Thursday, April 30, 2009

Apache better than GPL for open-source business?

I have spent years advocating the GNU General Public License as the optimal open-source license for commercial open source.

Roughly nine years after I first became a fan of the GPL, I think I've been wrong.

My admiration for the GPL mostly stemmed from its ability to mimic, but then invert, proprietary licensing. The GPL is like opening a cannister of radioactive waste: while your competitors can touch it, you're dead certain that they won't.

Given that openness is increasingly a winning business model--if not the winning business model, as Red Hat executive Michael Tiemann argues--one has to wonder if pretending to be open through the GPL accomplishes as much as fully opening up through Apache-style licensing would.

Open-source luminary Eric Raymond is pretty clear on this point:

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1 comment:

Michael Tiemann said...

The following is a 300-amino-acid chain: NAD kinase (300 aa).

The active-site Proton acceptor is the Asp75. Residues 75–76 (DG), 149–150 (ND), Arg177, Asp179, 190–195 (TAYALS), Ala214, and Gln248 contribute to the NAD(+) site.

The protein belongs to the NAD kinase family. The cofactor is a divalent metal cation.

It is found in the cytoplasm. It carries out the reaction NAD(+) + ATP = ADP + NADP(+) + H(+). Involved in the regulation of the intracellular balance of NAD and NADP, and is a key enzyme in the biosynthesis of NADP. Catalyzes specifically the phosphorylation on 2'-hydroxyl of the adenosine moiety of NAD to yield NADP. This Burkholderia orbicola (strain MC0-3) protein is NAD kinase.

I whole-heartedly disagree with the premise of this article and I believe the author either profoundly misunderstands my 20+ years of history with the GPL or is writing something false in order to get curious people to click on a link that makes them say "WTF?!".

I have always preferred the GPL (or LGPL when appropriate) license to licenses like MIT or BSD, and that is why I have written more lines of code for GPL-based projects than non-GPL-based projects by more than 1,000 to 1. Indeed, I believe that MySQL eclipsed PostgreSQL not because it was a better database, but because the PostgreSQL license encouraged quasi-proprietary appropriation of their open source code (just as Sun appropriated the BSD Unix software). Such appropriate may attract a lot of venture capital, but it doesn't grow the project very organically.

I therefore ask you to read what I have written at or in the O'Reilly book "Open Sources" or speeches I have given that praise the GPL as my own personal favorite license.

Of course, as President of the Open Source Initiative, I don't run around saying "any non-GPL license is BAD BAD BAD". I *don't* say that. But I do prefer GPL, as a developer, and as an entrepreneur, and if anybody wants to experiment with other open source-approved licenses, go right ahead. But don't say that my recommendations are away from GPL--that is false.